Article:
US economy building up a head of steam
We have held for some time that the US economy will lift the global economy into a more broad-based recovery. The strength of the world’s largest economy was confirmed late in the month with the annualised rate of GDP growth for Q2 printing at a healthy 4.1%, the fastest pace since 2014. While the contribution from net exports was boosted by forward sales of soybean exports ahead of a potential tariff from China, the result confirmed the underlying strength of the US economy. This prompted the US Fed to label the US economy as “strong’ for the first time since May 2006 and while they did not raise rates in July, it is widely expected they will in September and December. Despite the growth outlook, the Fed’s preferred inflation measure remains close to its target level of 2% while annual wages growth remains well behaved at 2.7% despite unemployment reaching the historic low of 3.9%. There is no doubt the impact of the tax cuts implemented earlier in the year is having a beneficial impact on both consumer and business behaviour in addition to the roll-back of many corporate regulations.
As mentioned in previous months, the US market is now strongly driven by corporate earnings rather than liquidity, which has now turned from being a strong tail wind to a mild head wind. While daily market commentary focussed on the “tit for tat” trade spat between the US and China, second quarter US earnings continued to impress with 85% of results from S&P 500 companies exceeding expectations by 3% on average. With roughly 80% of companies reporting, profits have improved 23.5% on revenue gains of 9.2%. While there is no doubt the impact of a corporate tax cut from 35% to 21% has been a strong driver behind these numbers, the second round effects of investment and spending decisions have resulted in forecasts for S&P 500 earnings next year to have increased to 7.6 per cent. This gives us confidence that the earnings-driven rally has not yet run out of steam.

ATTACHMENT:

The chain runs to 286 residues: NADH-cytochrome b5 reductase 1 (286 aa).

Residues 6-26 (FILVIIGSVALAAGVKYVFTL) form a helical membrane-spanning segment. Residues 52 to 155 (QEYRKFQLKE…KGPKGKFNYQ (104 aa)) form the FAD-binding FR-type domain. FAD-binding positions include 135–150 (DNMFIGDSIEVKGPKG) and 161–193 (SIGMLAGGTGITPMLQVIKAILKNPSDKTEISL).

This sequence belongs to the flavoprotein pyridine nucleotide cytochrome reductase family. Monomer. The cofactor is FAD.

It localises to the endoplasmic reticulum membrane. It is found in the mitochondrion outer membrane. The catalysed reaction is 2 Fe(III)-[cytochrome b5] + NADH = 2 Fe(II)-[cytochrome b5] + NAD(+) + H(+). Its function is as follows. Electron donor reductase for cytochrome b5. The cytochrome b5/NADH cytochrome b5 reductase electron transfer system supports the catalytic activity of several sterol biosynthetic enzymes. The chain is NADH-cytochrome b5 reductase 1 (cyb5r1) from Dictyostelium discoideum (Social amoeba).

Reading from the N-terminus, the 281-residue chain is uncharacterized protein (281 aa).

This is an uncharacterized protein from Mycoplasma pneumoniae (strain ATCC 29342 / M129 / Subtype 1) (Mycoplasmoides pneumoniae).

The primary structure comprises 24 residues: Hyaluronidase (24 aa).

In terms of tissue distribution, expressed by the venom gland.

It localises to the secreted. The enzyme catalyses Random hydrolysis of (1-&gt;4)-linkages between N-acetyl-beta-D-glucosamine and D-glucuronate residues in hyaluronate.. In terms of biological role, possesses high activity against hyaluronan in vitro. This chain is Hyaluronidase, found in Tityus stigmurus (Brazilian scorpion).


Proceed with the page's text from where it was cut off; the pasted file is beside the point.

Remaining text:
While still being constructive on the outlook for risk assets such as equities, we believe it is now prudent to adopt a slightly more defensive asset allocation posture in multi-asset portfolios. While investment fundamentals remain sound, we have to acknowledge potential risks such as tightening global liquidity and the risk to global growth from protectionist trade policies. While valuations are sound, they are not as attractive as they have been in the recent past. As a consequence, towards the end of the month we decided to modestly reduce the weighting to Australian and International shares in favour of Australian corporate debt and cash. Given our strong conviction that the AUD is likely to weaken further against the USD, we have decided to maintain exposure to the USD by holding the realised proceeds from the sale of US shares in USD cash. In addition to these measures, recently we also sold holdings in Westfield into the Unibail-Rodamco takeover bid without reinvesting the proceeds into the listed real assets sector. Should we experience further market strength in coming months, it is likely that we would continue this de-risking process by further reducing equities exposure.